It’s power in its simplicity, simple to use doesn’t mean it can’t handle complex automation scenario. Think of this, you use some automation tool to deploy some resources, most of the case, you deploy x number of virtual machines (hold your horses container guys, people still deploy virtual machines) , you install and configure some stuff post installation and maybe send some notification to the end user, you can’t delegate this to non-technical users without providing a self-service portal.
So, if you are launching a script, a playbook… you name it:
- How much interaction have you done with your automation tool?
- If any problem happens during or after the deployment, how much effort do you need to spend for troubleshooting?
- How about knowledge transfer for new or existing member of the team?
So, here is scenario that I was dealing with, and by the way, this is not some deployment using Linux virtual machines, that would be too easy:
Build a SharePoint 2016 SP2 Farm based on Windows 2016 using the topology below, if you think no body deploy SharePoint on premise anymore, think of it again.
- A total of 6 vm will be built, every virtual machine should:
- Have an IP address requested from Infoblox.
- Using customer internal naming convention, generate a unique hostname and use it as internal name.
- Add those vms to the Active Directory domain
- Configure static IP address, DNS and gateway
- Enable Nutanix Guest Tools on the vm
- Add the final/requesting user as a local administrator
- Install the antivirus agent
- Then using two of those vms, build a SQL Always On cluster which involve:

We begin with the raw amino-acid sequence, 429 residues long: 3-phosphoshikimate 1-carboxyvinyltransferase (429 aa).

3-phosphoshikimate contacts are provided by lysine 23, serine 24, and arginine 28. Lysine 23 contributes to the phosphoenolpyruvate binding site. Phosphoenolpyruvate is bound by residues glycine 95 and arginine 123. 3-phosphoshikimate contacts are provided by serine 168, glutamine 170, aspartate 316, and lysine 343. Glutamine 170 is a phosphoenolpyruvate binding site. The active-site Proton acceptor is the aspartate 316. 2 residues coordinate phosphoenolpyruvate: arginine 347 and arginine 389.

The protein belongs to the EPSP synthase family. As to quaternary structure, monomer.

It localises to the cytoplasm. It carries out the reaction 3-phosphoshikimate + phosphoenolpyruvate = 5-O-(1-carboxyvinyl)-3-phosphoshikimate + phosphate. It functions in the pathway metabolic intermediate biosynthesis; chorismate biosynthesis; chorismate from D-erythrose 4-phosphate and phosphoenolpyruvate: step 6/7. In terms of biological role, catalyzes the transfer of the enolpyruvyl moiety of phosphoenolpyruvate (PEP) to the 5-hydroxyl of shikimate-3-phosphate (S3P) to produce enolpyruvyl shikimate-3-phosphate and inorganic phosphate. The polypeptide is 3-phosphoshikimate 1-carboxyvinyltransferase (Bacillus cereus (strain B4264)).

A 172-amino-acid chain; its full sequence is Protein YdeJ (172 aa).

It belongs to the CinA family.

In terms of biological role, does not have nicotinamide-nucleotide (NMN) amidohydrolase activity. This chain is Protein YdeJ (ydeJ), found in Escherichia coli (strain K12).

- Installing failover clustering module.
- Configuring firewall rules.
- Creating the Windows cluster.
- Enabling HA on the SQL service.
- Setting the MAXDOP to 1 for SharePoint
- Creating the availability group and finally creating the listener with an ip address that you got from Infoblox.
On the rest of the 4 virtual machines:
- Install SharePoint requirement in an offline mode (we were in a Dark site)
- Install SharePoint 2016 with a slipstreamed service pack 2
- Configure SharePoint
- And finally check if everything is installed, if so, protect the SharePoint database using the SQL cluster Always On availability group that we deployed before.
All of this is done with a single blueprint, with zero touch configuration from the end user, all he must do is give the application name, Windows cluster name and SQL cluster name, the last two can be of course automated.
So now imaging how much dependency and constraints are you dealing with like:
- Setting SQL Server parameter and protecting the database (when and how?).
- Managing VM reboot (many!!)
- Setting up Active directory delegation on OU and on file share for the cluster Witness.
- Timing between interaction.
- Cleaning up if the user decides to remove this deployment (IP address on Infoblox, file share witness, Active directory permissions, users, groups and computer object…)
I used PowerShell, Escript (stripped down version of Python used in Calm) and some bash to build this blueprint, so if you have a team with different coding skills, you can spread the dev effort for more complex scenario
Below is a short video of the result, I had to fast forward/cut some part of it (too many vm reboot :D)